What about you? Do you enjoy historical fiction? What do (or don’t) you like about it?

Word of the Week: Plagiarism

Word: plagiarism

Pronunciation: PLAY-jə-ri-zəm

Part of Speech: noun

Definition: the practice of taking someone else’s work or ideas and passing them off as one’s own

Source: Oxford Dictionaries

So I was doing vocabulary research on Oxford Dictionaries‘ website last week when I noticed that one of the top five trending words in the world was “plagiarism”, and I laughed to myself because I knew exactly why. Anyone following American political news right now has almost definitely heard about a rather embarrassing incident that happened last Monday night involving a speech delivered at the Republican National Convention, which apparently contained several lines lifted from a speech delivered at the Democratic National Convention eight years ago. There’s a lot of controversy surrounding this incident at the time of writing this post, which is to be expected: no one would want to be accused of “plagiarism” in the middle of a political campaign!

“Plagiarism” is the act of stealing someone else’s work or ideas to pass off as one’s own. The word arose in the early 17th century and comes from the Latin noun plagiarius, meaning “kidnapper”. This noun stems from the noun plagium “kidnapping”, which likely derives from the Greek noun plagion, also meaning “a kidnapping”.

Truth be told, the word “plagiarism” has been sitting in my vocabulary list for quite a while. Being a writer and a biologist, I’ve long been familiar with this term; it’s a practice that artists and scientists alike are heavily discouraged from exercising, and that we’re advised to be on the lookout for when our work is widely circulated. Also noteworthy is the verb form of the word: to “plagiarize” is to “take (the work or an idea of someone else) and pass it off as one’s own”. If your characters tend to steal work from others to claim as their own, feel free to write about the “plagiarism” going on in your stories, as long as you don’t practice it yourself!

Bonus: if you found this particular news story entertaining, you may get a kick out of this video from The Late Show with Stephen Colbert! Enjoy!

What are your thoughts on this word? Any suggestions for future “Word of the Week” featured words?

Five Seconds

(What If? Exercise: Read the description here.)

Jenny stared at the clear sky above her, while all around, the sounds of screaming and crying grew fainter. She winced at the sharp pain running up her leg, knowing that if she’d just waited a few seconds after the light turned red, she’d still be on her way to school right now. But it was too late; for the next hour, her world would be nothing but sirens, blood, and darkness.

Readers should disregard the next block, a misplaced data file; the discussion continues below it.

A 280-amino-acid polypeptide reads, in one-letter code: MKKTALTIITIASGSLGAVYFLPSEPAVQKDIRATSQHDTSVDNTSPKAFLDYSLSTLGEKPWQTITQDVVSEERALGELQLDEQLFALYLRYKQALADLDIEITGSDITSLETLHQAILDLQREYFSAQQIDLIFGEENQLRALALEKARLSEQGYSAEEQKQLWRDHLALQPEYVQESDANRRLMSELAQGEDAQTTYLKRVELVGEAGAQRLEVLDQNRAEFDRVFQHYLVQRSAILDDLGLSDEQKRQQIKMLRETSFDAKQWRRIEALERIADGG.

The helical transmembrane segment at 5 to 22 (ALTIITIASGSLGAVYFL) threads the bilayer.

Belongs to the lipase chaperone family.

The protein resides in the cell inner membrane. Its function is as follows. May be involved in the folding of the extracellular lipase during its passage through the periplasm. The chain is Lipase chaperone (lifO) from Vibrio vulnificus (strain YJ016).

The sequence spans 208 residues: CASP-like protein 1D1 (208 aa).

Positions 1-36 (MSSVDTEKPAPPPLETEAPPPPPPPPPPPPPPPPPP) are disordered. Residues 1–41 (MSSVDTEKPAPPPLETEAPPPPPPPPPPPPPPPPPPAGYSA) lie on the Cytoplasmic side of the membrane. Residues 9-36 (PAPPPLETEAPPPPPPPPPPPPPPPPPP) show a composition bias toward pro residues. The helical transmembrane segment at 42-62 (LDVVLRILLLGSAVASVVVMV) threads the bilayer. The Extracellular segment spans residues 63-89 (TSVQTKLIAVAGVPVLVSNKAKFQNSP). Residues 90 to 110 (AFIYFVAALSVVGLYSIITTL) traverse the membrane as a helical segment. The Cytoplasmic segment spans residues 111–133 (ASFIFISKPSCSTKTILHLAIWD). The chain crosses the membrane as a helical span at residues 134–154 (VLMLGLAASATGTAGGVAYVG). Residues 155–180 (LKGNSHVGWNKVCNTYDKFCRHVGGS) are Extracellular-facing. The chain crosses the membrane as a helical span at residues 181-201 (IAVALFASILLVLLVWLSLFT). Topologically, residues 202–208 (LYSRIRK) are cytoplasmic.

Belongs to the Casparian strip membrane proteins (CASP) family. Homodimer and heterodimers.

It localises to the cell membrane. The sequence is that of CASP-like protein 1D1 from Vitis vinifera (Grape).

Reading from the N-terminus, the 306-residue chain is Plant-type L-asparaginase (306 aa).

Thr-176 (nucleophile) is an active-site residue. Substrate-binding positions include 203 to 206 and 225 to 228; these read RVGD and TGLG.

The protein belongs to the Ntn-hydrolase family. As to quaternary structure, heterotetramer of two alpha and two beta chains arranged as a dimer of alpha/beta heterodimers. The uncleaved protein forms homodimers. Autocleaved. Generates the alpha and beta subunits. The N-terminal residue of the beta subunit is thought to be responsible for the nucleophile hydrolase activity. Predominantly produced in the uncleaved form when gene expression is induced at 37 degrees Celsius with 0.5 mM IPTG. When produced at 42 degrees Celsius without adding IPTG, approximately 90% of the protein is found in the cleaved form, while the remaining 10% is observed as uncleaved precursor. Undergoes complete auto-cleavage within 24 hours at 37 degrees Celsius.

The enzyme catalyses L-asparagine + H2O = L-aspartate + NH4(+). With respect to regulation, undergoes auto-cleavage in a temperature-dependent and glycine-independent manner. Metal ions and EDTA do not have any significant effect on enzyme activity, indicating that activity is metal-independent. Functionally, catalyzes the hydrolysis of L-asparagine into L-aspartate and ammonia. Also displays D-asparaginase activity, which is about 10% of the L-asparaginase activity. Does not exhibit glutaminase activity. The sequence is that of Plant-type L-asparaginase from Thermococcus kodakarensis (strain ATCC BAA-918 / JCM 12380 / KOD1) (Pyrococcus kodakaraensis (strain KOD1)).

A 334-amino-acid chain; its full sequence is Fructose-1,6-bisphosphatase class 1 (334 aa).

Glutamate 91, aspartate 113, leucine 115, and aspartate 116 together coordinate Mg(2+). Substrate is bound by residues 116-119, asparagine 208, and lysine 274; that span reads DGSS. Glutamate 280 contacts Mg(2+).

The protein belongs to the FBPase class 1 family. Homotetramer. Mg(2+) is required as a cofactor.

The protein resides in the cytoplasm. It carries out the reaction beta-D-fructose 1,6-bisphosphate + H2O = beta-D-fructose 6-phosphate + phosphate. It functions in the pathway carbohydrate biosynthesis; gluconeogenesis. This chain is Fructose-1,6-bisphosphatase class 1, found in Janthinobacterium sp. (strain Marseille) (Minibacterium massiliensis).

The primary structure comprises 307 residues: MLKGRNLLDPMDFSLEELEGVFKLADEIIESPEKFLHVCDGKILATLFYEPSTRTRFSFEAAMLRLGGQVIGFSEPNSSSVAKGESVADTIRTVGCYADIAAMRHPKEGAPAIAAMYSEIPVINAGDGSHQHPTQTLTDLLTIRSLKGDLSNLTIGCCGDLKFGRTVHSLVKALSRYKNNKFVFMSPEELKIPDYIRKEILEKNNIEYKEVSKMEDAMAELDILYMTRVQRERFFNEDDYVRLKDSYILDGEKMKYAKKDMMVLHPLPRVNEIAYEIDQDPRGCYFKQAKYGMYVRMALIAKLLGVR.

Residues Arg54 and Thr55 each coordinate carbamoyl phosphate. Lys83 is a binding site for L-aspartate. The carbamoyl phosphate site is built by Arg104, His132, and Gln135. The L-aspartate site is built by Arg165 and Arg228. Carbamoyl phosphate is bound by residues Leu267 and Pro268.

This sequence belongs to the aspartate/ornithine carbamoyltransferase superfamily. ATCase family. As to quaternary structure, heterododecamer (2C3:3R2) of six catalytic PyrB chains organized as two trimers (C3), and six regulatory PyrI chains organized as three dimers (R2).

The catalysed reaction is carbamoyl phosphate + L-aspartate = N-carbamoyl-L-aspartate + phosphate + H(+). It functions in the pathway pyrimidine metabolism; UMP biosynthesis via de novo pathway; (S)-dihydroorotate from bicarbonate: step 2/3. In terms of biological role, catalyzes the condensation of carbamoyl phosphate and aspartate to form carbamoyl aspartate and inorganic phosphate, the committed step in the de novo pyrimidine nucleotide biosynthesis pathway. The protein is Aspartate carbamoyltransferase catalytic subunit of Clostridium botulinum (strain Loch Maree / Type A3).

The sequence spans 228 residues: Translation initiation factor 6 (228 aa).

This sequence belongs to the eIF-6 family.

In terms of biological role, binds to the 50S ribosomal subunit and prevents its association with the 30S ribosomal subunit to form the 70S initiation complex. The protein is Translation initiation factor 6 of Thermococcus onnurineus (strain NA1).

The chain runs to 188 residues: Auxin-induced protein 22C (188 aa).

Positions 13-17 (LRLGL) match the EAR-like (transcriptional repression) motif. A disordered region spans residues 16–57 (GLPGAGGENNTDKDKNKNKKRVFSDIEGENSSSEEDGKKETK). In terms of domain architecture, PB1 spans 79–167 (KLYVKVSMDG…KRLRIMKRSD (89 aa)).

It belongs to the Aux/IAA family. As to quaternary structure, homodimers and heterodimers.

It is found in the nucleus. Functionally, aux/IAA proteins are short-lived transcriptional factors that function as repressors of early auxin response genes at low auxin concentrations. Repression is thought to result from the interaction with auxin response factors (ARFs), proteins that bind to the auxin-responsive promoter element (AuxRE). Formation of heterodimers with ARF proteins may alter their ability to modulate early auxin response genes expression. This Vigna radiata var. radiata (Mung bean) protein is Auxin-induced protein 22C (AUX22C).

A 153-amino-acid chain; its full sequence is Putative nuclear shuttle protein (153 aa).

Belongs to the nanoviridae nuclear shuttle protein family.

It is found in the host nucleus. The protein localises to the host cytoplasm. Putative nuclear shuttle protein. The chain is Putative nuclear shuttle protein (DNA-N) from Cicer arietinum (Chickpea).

Matt trembled as he fumbled with his cellphone, his heart pounding in his ears. He kept trying to piece everything together, but it had all happened so fast; one second, he was swerving to avoid the boy on the bike, the next, he was slamming on his brakes and screeching to a halt. He was terrified to think he’d soon be explaining to the police that the girl had come out of nowhere, and he hadn’t even seen the lights change.

Cory sat on the sidewalk with his face buried in his hands and a bicycle lying beside him. Two strangers sat on either side of him, patting him on the shoulder and reassuring him that it was an accident, that he wasn’t to blame for the car or the girl, but he knew the truth. He had put off getting his brakes fixed for too long, they had cost him those precious few seconds of reaction time, and this terrible accident was all his fault.

Donna knelt beside the poor girl lying on the pavement, feeling uneasy about the youth in her face and the odd angle of her broken leg. The woman wasn’t usually so affected by her job, but the knot in her throat now was only too real, and she kept her eyes averted as she helped her colleagues move the unconscious teenager onto the stretcher. Knowing that a matter of seconds could just as easily have taken her own adolescent daughter, she resolved to do everything she could to get this girl back on her feet and moving forward in life once more.

Nick watched helplessly as the ambulance drove away down the street, taking with it the girl who sat in front of him in Math class every day. In that moment, it occurred to him that everything left unsaid, everything that could have been said, had been taken away in the span of a few short seconds. Terrified at the thought of never getting another chance, he decided that the first day she was back in school, he would finally tell her exactly how he felt.

These pieces are based on What If? Exercise 97: “Nanofictions”. The exercise is to write five flash fiction pieces of three sentences each, which may or may not be connected by a common detail. The objective is to understand how to focus immediately on a troubled situation and learn how to identify the details of drama. I hope you enjoy what I’ve written. Thanks for reading!

Back to the story

What If? Writing Prompts: Humor IV

Here’s another round of “What If?” Writing Prompts for you to enjoy! To keep things lighthearted, this week’s batch is set to the theme of humor. What silly tales can you spin from these ideas? Enjoy!

What If - Parchment and QuillWhat if… someone charmed/cursed you to speak only in puns?

What if… you noticed all the animals around you had “shifty eyes”?

What if… a monster showed up at your door… to ask you for something mundane?

What if… every time you spoke, candy fell from your lips?

What if… everyone had a theme song that played whenever they entered a room?

Have fun writing more humorous stories!

If you have any “What If?” writing prompt suggestions (for any theme), please feel free to share them in the comments below. Ideas I like may be featured in future “What If?” posts, with full credit and a link to your blog (if you have one)! Also, if you’ve written a piece based on an idea you’ve found here, be sure to link back to the respective “What If?” post. I would love to see what you’ve done with the prompt! Thank you!